Adaptive evolution of honeybee dance dialects.
|Title||Adaptive evolution of honeybee dance dialects.|
|Publication Type||Journal Article|
|Year of Publication||2020|
|Authors||Kohl PL, Thulasi N, Rutschmann B, George EA, Steffan-Dewenter I, Brockmann A|
|Journal||Proc Biol Sci|
|Date Published||2020 Mar 11|
Efficient communication is highly important for the evolutionary success of social animals. Honeybees (genus ) are unique in that they communicate the spatial information of resources using a symbolic 'language', the waggle dance. Different honeybee species differ in foraging ecology but it remains unknown whether this shaped variation in the dance. We studied distance dialects-interspecific differences in how waggle duration relates to flight distance-and tested the hypothesis that these evolved to maximize communication precision over the bees' foraging ranges. We performed feeder experiments with , and in India and found that had the steepest dialect, i.e. a rapid increase in waggle duration with increasing feeder distance, had an intermediate, and had the lowest dialect. By decoding dances for natural food sites, we inferred that the foraging range was smallest in , intermediate in and largest in . The inverse correlation between foraging range and dialect was corroborated when comparing six (sub)species across the geographical range of the genus including previously published data. We conclude that dance dialects constitute adaptations resulting from a trade-off between the spatial range and the spatial accuracy of communication.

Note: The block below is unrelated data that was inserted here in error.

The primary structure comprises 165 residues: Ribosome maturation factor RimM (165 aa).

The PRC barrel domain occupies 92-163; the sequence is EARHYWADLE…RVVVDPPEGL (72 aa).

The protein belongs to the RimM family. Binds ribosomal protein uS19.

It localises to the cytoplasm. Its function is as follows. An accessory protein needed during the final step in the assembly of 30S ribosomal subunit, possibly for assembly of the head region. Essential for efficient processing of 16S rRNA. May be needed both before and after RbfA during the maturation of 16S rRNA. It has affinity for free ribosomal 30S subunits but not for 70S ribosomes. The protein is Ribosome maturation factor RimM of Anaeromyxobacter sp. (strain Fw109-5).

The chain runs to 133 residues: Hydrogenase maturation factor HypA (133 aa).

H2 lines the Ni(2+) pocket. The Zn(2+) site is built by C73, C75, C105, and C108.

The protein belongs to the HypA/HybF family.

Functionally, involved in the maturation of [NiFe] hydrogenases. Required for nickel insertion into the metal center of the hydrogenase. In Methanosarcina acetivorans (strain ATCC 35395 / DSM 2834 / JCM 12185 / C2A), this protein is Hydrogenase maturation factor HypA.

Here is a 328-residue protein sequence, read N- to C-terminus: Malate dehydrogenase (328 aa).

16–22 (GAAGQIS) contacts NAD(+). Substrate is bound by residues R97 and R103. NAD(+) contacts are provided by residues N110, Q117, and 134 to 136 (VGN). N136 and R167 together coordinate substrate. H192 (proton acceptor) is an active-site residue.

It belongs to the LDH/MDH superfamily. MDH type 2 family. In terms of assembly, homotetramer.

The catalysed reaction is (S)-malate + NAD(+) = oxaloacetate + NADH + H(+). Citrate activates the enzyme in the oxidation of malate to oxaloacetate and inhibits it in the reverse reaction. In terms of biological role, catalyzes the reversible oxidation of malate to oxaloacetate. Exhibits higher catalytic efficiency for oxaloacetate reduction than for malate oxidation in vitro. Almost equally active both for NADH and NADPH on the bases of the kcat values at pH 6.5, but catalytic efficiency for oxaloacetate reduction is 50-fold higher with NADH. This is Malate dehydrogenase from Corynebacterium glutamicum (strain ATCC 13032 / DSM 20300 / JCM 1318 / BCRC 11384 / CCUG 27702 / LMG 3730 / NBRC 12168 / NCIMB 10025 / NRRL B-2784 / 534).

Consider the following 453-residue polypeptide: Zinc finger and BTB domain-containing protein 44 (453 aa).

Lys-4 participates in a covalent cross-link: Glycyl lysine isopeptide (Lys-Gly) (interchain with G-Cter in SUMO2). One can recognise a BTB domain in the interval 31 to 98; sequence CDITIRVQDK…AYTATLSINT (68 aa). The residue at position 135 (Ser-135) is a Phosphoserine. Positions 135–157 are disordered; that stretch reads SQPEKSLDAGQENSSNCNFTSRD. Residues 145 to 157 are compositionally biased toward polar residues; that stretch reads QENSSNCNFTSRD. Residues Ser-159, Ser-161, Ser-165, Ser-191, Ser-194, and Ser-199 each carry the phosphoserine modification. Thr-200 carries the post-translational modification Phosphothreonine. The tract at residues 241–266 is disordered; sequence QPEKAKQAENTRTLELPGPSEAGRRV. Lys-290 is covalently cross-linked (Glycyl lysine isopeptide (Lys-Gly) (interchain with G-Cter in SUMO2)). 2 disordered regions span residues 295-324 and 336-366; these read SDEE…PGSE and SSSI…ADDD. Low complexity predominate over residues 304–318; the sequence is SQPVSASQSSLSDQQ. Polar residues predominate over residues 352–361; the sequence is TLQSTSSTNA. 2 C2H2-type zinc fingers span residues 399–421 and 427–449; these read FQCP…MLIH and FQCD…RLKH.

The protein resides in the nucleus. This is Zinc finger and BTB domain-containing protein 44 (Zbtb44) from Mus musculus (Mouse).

|Alternate Journal||Proc. Biol. Sci.|